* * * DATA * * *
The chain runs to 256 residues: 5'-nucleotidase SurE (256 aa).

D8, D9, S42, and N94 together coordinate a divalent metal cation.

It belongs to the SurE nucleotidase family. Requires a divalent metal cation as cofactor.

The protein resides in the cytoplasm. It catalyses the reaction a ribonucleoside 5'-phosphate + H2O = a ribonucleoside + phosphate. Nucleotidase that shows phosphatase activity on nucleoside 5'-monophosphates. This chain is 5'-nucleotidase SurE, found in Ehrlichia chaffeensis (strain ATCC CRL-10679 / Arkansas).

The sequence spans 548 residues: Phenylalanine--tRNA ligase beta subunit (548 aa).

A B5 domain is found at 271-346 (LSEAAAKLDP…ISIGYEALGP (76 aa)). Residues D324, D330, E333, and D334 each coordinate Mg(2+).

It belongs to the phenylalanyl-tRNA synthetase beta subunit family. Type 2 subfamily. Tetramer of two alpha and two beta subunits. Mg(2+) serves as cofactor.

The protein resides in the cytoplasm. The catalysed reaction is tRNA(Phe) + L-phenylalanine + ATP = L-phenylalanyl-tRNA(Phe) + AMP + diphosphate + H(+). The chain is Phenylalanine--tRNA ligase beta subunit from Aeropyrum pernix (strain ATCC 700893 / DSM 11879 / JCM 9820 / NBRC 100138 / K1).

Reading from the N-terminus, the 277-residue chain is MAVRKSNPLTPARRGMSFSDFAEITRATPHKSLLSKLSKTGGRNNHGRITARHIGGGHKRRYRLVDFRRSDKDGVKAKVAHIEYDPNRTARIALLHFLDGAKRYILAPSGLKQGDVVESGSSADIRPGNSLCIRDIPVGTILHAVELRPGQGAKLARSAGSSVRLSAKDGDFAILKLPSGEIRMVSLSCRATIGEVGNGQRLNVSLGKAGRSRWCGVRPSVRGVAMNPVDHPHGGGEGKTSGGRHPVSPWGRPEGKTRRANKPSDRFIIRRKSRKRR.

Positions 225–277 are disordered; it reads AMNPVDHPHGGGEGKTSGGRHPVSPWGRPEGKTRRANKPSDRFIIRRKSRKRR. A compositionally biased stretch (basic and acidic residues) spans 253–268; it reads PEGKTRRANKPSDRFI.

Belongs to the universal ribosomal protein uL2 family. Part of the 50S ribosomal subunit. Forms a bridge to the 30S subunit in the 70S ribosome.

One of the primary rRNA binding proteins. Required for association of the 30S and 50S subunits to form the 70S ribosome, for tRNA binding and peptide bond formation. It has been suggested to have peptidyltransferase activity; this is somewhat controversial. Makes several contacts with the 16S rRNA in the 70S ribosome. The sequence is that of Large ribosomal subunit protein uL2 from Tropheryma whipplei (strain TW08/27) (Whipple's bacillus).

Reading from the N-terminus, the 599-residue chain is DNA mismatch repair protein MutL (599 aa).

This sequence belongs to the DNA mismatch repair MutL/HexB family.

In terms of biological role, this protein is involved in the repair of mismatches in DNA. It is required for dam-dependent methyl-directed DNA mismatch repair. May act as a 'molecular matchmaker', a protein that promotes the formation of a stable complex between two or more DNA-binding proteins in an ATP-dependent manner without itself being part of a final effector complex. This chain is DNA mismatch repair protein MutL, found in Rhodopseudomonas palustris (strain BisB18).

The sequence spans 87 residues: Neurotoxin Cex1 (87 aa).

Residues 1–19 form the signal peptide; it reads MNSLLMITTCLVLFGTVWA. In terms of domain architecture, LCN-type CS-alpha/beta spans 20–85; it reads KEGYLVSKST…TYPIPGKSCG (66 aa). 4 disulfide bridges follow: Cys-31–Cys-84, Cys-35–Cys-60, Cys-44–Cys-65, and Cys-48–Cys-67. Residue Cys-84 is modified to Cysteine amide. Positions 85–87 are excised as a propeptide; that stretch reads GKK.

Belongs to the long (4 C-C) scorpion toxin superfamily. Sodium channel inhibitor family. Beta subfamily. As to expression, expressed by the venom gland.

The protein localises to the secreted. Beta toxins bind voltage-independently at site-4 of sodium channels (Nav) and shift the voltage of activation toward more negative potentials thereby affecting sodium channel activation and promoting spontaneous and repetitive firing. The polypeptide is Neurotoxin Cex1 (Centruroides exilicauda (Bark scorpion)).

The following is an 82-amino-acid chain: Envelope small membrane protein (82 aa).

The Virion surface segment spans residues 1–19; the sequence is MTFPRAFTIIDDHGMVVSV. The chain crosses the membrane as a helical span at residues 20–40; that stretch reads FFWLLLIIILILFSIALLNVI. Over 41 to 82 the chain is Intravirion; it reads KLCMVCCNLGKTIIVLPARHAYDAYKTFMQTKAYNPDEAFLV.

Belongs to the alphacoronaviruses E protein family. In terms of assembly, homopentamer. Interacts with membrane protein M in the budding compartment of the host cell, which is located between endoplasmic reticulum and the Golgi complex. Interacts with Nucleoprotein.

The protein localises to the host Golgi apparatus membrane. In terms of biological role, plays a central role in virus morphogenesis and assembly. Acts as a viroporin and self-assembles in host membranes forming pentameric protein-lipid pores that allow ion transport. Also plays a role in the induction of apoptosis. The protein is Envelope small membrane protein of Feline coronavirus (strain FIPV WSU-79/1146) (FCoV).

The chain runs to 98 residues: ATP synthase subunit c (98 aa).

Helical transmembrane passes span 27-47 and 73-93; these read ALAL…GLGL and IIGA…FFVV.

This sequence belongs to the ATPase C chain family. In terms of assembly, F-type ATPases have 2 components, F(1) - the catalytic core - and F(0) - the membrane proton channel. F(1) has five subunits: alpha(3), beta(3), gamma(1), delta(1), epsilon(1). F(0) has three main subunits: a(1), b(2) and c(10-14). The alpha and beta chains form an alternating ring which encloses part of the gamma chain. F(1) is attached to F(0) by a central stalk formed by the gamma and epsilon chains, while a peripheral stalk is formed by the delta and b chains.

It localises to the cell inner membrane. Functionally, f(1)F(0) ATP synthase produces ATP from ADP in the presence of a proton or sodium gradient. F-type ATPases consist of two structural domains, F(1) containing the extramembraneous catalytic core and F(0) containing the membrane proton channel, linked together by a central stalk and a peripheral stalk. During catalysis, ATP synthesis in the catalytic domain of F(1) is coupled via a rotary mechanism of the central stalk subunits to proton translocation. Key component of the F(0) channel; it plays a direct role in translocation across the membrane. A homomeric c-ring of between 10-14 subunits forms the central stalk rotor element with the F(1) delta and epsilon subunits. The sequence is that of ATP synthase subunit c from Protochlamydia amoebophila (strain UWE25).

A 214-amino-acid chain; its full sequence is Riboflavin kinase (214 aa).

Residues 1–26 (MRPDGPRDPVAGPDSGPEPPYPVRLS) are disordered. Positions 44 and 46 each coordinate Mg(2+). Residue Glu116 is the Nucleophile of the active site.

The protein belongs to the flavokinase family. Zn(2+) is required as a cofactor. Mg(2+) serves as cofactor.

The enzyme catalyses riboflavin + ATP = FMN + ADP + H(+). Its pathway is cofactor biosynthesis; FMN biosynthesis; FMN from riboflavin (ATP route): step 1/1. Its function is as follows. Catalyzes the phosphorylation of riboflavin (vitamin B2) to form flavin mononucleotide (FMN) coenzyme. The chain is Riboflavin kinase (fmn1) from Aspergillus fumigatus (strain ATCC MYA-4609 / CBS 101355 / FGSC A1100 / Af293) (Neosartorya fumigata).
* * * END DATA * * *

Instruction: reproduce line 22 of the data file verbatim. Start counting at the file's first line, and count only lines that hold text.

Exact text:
Belongs to the alphacoronaviruses E protein family. In terms of assembly, homopentamer. Interacts with membrane protein M in the budding compartment of the host cell, which is located between endoplasmic reticulum and the Golgi complex. Interacts with Nucleoprotein.